By Roger Oakland
Understand the Times, International
For over four decades, Calvary Chapel has attained the title, “the king of Christian rock and roll.” While also known for the phrase “simply teaching the Bible simply,” the Creation Fest rock festival held each summer in England certainly seems to maintain the “rock and roll” status, but there may be a lot more being taught at Creation Fest than simply the Bible. It seems Creation Fest organizers have chosen sensual stimulation (as shown by the footage in the video below), which is a postmodern technique used by the emerging church. This rock and roll musical mystical machine can produce euphoric altered states of consciousness, similiar to that in a Transcendental Meditation practice. While this may draw the crowds of young people, what is it drawing them to?
The best way to evaluate what is actually happening at these Christian rock concerts is to observe with your own eyes and ears by watching and listening and then make your own decision. Keep in mind that “Rock and Roll Evangelism” requires a massive stage equipped with multi-colored strobe lights and other special effects to stimulate the senses.
Pastor Larry DeBruyn, in his article, The Music and the Mystical, states:
[M]usic possesses a mysterious, if not occult, power to sway the soul. The only question for Christian believers becomes, do their musical preferences, acquisitions and experiences hinder or facilitate the Holy Spirit’s work in their souls? . . .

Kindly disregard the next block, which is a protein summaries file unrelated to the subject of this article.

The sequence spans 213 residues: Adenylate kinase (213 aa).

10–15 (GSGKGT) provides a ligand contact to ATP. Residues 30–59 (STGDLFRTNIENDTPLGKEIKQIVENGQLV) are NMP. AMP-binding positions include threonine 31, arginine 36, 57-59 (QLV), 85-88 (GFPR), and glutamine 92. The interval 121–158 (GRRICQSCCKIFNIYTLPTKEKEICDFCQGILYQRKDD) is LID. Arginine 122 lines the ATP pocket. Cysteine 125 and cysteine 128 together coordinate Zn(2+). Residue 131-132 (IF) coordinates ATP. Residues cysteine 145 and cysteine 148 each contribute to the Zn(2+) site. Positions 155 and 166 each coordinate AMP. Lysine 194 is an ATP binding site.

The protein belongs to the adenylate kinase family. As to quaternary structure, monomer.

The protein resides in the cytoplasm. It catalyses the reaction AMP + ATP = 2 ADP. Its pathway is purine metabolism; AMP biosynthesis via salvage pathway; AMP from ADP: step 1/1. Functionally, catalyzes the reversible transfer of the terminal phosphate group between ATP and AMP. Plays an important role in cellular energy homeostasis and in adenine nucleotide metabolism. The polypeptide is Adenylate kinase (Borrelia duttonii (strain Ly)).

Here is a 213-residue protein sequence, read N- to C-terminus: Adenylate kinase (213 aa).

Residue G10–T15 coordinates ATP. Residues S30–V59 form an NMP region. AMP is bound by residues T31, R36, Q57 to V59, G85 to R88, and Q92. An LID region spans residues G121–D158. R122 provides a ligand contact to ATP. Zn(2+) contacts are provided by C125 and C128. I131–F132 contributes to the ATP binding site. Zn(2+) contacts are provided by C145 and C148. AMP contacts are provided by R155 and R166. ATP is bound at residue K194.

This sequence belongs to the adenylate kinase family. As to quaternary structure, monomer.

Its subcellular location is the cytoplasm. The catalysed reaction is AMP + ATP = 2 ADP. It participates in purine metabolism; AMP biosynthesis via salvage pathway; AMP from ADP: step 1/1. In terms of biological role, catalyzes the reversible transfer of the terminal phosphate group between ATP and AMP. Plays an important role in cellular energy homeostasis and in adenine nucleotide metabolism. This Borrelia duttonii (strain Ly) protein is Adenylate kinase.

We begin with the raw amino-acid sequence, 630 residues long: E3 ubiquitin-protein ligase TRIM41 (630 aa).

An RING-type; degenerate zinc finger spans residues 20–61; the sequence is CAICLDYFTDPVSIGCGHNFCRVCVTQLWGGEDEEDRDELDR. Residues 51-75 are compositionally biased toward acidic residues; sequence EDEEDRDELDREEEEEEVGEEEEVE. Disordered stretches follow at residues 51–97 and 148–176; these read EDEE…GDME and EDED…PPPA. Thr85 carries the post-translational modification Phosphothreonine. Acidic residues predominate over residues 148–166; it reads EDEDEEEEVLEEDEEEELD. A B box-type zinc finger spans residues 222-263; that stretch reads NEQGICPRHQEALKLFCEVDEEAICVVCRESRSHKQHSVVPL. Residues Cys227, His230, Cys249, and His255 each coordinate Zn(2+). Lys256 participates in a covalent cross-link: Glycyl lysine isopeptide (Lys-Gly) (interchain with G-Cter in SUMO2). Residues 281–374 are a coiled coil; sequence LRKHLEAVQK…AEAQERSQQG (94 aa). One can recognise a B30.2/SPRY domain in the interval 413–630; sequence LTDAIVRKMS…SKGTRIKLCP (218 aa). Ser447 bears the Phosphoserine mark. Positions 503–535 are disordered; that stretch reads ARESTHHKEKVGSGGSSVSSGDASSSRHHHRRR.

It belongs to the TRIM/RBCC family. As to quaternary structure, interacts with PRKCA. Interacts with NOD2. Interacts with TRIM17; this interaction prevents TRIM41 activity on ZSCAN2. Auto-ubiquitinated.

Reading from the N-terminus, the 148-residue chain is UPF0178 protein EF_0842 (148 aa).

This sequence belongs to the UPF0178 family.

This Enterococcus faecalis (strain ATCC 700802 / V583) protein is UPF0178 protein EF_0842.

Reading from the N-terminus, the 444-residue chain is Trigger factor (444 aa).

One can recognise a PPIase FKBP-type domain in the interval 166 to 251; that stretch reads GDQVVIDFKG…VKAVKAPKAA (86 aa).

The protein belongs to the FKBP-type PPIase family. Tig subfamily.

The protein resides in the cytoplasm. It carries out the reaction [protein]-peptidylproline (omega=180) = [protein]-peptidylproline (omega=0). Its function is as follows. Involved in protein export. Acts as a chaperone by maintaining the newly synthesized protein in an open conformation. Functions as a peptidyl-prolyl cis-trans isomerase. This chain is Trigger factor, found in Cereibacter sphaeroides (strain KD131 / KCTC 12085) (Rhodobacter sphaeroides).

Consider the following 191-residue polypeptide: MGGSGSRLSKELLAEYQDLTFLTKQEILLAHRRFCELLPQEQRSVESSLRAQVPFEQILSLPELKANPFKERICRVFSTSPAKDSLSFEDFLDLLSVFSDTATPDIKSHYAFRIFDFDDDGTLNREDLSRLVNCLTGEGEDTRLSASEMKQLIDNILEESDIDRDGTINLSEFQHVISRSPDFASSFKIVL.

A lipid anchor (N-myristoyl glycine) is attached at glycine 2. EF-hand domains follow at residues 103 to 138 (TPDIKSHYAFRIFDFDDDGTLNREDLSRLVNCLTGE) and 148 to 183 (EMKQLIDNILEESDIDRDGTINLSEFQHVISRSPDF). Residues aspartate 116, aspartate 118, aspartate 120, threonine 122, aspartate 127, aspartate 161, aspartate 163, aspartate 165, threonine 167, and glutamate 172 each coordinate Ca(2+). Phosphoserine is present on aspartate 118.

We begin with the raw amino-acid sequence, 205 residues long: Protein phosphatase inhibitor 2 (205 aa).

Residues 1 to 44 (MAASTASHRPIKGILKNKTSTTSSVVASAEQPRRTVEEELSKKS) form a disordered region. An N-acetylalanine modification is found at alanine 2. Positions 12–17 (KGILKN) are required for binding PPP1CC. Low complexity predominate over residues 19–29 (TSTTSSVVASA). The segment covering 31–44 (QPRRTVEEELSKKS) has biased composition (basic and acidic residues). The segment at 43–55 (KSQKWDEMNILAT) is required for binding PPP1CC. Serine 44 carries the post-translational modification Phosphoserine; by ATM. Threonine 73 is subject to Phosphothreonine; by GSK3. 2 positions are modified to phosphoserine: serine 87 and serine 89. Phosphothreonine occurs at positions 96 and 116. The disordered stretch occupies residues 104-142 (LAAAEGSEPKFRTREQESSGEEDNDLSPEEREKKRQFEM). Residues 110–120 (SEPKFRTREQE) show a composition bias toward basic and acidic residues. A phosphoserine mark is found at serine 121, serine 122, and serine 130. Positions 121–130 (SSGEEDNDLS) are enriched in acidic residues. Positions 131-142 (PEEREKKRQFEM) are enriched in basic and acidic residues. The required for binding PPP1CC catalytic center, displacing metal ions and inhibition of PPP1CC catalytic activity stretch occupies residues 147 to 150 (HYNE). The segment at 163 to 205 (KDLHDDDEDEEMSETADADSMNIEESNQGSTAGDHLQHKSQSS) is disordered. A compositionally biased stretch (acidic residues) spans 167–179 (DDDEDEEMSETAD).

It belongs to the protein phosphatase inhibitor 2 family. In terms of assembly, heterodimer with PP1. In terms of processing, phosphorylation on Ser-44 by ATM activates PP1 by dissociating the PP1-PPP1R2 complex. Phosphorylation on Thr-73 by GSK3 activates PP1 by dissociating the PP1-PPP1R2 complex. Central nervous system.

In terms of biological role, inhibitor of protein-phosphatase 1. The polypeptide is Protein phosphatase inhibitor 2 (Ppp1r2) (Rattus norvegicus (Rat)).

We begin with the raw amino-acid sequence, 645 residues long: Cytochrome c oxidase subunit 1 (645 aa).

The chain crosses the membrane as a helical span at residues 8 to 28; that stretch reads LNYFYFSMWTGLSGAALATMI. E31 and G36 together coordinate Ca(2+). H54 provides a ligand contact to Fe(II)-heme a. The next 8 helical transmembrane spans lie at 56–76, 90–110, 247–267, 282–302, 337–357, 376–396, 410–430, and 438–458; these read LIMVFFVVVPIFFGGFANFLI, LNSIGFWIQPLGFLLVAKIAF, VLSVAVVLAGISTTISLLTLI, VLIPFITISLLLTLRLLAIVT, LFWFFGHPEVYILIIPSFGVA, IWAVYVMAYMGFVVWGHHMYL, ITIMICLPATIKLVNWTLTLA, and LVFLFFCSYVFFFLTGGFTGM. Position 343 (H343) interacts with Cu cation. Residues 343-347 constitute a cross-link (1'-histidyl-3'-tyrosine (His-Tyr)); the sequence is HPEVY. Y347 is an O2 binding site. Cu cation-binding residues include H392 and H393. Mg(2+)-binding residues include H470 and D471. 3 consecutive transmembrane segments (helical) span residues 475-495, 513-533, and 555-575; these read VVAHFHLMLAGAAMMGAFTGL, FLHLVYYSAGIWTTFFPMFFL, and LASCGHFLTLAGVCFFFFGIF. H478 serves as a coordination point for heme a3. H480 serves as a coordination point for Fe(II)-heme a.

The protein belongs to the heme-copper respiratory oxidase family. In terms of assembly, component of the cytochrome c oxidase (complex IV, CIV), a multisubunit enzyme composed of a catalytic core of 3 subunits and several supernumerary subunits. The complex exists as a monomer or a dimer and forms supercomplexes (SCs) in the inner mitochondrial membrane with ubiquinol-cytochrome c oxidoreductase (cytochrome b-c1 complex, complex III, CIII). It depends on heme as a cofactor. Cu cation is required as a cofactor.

When engaging rock music while attending rock concerts or through headsets connected to an iPod or CD player, individuals testify as to the medium’s ability to create mystical experiences within their vulnerable souls. . . .
Though music can and does engender mystical experiences, true spiritual feelings do not reside in any music per se. When artificially induced, human feelings can be a distraction from worshipping Almighty God. 1
Such events as the Creation Fest cost tens of thousands of dollars to put on. The church needs to ask itself a few questions:
“Will this rock and roll setting really lead young people to a lasting solid relationship with Jesus Christ?”
Or “Will the “relationship with God” disappear when the lights all go out and the rock and roll music fades?”
And finally, “Is this a good way for an organization to spend missionary/evangelism funds?”
For several years, we did everything we could do to warn Calvary Chapel about the direction leadership was headed.* We were met with hostile comments such as “don’t touch God’s anointed.” The warnings fell on deaf ears by most pastors and board members of the mega churches. Now the cat is out of the bag – what will the next phase unveil? Only time will tell, but if the music presented at Creation Fest is any indication, the future for Calvary Chapel looks dismal. We know that there are Calvary Chapel churches that would not approve of what is happening at Creation Fest; but sadly, the voices which are speaking up are far and few between.
Keep looking up,
P.S. There are two video clips below. The first clip is from the 2011 Creation Fest event. The second clip is an interview with the founder of Creation Fest.
* For a detailed account of my years with Calvary Chapel, read Let There Be Light.